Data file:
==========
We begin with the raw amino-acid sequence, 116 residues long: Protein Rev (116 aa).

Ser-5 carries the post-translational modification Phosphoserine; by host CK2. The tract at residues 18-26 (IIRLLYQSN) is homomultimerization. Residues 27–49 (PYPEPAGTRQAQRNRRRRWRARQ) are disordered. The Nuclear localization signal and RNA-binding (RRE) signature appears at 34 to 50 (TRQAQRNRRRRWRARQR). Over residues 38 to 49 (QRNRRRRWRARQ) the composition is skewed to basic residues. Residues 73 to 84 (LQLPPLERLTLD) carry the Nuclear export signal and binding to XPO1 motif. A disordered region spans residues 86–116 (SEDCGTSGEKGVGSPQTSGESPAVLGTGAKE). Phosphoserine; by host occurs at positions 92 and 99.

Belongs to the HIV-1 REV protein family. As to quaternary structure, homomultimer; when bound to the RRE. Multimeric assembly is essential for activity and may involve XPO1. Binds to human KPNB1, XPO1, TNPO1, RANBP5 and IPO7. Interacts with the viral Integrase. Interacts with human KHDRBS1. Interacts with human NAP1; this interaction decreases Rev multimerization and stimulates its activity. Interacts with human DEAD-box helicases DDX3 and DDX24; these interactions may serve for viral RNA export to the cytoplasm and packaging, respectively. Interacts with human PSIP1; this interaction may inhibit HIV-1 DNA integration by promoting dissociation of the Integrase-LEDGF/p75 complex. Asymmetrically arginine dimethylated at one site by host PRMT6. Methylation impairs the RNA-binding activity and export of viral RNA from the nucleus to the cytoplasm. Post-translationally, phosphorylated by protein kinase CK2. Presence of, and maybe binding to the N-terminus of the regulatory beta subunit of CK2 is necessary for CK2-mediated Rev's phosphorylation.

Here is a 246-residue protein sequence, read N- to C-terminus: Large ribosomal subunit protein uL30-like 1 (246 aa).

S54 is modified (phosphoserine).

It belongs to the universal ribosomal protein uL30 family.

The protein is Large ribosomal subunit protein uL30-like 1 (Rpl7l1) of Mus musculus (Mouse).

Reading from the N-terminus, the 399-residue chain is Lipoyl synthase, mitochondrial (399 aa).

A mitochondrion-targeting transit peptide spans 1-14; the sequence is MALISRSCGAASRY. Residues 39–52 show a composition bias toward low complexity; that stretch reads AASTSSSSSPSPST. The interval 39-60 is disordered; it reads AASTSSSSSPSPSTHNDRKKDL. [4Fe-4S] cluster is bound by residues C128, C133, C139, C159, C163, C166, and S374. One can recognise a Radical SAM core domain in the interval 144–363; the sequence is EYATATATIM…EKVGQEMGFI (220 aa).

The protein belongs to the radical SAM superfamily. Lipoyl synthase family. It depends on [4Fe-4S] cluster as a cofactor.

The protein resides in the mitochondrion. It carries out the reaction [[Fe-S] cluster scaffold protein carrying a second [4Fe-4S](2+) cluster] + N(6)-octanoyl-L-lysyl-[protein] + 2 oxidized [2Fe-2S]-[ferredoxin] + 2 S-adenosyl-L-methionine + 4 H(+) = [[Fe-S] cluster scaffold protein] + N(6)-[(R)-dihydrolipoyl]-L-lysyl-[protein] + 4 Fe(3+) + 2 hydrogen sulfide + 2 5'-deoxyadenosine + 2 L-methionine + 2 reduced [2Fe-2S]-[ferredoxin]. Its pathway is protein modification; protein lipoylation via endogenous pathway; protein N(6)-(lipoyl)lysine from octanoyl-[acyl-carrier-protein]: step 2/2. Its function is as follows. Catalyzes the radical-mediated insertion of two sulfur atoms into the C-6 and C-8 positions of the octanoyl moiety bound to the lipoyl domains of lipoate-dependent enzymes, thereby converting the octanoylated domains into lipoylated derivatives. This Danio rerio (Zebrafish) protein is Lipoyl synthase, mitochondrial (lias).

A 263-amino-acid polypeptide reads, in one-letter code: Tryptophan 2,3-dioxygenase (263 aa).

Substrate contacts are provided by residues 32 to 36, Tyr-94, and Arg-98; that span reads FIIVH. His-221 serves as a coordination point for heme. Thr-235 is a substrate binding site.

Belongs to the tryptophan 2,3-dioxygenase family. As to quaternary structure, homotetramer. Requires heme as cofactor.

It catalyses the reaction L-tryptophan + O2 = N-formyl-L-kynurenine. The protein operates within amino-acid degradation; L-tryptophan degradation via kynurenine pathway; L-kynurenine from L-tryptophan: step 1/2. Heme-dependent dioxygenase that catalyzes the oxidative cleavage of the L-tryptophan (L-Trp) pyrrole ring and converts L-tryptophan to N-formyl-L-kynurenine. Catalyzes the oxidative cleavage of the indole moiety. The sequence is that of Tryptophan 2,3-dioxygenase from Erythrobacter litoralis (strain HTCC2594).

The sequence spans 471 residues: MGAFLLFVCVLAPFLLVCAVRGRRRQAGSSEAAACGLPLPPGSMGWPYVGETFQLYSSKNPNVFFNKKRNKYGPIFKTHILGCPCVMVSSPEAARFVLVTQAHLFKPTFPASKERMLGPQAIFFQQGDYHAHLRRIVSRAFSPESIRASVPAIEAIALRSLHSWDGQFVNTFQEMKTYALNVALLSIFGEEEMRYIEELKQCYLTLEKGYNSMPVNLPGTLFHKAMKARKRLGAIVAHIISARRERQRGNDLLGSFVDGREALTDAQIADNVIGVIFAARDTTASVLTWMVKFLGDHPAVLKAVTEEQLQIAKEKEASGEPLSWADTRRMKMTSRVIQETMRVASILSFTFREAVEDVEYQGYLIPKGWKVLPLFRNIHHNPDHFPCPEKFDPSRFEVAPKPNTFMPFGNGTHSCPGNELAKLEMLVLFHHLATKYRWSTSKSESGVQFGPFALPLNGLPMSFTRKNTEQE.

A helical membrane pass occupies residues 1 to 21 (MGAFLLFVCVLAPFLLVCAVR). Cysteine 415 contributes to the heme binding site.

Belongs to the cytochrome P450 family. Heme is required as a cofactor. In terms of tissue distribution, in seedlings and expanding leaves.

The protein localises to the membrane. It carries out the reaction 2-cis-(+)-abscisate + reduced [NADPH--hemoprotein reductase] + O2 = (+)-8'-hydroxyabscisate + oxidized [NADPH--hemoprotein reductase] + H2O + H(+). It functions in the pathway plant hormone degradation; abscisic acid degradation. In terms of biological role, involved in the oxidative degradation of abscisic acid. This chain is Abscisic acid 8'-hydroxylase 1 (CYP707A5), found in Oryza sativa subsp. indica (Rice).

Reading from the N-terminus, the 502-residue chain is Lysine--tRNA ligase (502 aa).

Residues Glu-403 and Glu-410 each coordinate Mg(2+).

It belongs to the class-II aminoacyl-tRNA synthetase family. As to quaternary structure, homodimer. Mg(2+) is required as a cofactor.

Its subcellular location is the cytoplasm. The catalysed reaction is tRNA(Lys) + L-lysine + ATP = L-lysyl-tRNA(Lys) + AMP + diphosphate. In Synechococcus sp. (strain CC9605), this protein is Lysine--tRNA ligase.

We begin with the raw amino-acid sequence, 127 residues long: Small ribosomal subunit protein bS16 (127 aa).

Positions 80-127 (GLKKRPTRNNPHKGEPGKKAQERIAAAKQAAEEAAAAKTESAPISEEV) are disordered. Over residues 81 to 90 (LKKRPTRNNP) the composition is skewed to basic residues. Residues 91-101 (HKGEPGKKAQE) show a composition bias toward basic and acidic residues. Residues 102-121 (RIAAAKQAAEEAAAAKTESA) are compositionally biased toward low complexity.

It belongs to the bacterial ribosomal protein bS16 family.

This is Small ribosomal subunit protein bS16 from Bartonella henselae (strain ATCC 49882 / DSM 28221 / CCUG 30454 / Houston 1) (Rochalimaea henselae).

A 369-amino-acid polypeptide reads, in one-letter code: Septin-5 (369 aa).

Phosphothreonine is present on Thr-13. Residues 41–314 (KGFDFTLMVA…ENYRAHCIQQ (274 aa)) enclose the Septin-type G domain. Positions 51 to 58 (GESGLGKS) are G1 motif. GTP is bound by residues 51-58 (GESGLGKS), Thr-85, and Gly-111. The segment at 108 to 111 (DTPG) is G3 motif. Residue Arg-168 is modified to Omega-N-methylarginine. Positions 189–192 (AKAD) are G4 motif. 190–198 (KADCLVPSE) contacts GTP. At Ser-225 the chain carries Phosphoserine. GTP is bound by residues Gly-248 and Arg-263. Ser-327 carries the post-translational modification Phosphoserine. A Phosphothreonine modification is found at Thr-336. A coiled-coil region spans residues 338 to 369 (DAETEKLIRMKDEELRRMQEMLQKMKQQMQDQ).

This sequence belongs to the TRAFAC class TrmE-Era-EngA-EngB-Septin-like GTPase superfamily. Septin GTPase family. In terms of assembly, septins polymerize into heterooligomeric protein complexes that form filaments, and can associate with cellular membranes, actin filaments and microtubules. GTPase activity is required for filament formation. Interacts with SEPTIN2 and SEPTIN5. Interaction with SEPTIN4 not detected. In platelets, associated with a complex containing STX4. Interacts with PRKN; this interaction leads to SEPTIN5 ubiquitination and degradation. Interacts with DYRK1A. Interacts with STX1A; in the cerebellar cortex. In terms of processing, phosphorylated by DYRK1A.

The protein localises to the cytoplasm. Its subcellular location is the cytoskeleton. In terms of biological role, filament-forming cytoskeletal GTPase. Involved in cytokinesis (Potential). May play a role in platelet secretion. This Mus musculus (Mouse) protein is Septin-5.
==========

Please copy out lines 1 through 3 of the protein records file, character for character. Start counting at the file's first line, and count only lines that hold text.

We begin with the raw amino-acid sequence, 116 residues long: Protein Rev (116 aa).

Ser-5 carries the post-translational modification Phosphoserine; by host CK2. The tract at residues 18-26 (IIRLLYQSN) is homomultimerization. Residues 27–49 (PYPEPAGTRQAQRNRRRRWRARQ) are disordered. The Nuclear localization signal and RNA-binding (RRE) signature appears at 34 to 50 (TRQAQRNRRRRWRARQR). Over residues 38 to 49 (QRNRRRRWRARQ) the composition is skewed to basic residues. Residues 73 to 84 (LQLPPLERLTLD) carry the Nuclear export signal and binding to XPO1 motif. A disordered region spans residues 86–116 (SEDCGTSGEKGVGSPQTSGESPAVLGTGAKE). Phosphoserine; by host occurs at positions 92 and 99.

Belongs to the HIV-1 REV protein family. As to quaternary structure, homomultimer; when bound to the RRE. Multimeric assembly is essential for activity and may involve XPO1. Binds to human KPNB1, XPO1, TNPO1, RANBP5 and IPO7. Interacts with the viral Integrase. Interacts with human KHDRBS1. Interacts with human NAP1; this interaction decreases Rev multimerization and stimulates its activity. Interacts with human DEAD-box helicases DDX3 and DDX24; these interactions may serve for viral RNA export to the cytoplasm and packaging, respectively. Interacts with human PSIP1; this interaction may inhibit HIV-1 DNA integration by promoting dissociation of the Integrase-LEDGF/p75 complex. Asymmetrically arginine dimethylated at one site by host PRMT6. Methylation impairs the RNA-binding activity and export of viral RNA from the nucleus to the cytoplasm. Post-translationally, phosphorylated by protein kinase CK2. Presence of, and maybe binding to the N-terminus of the regulatory beta subunit of CK2 is necessary for CK2-mediated Rev's phosphorylation.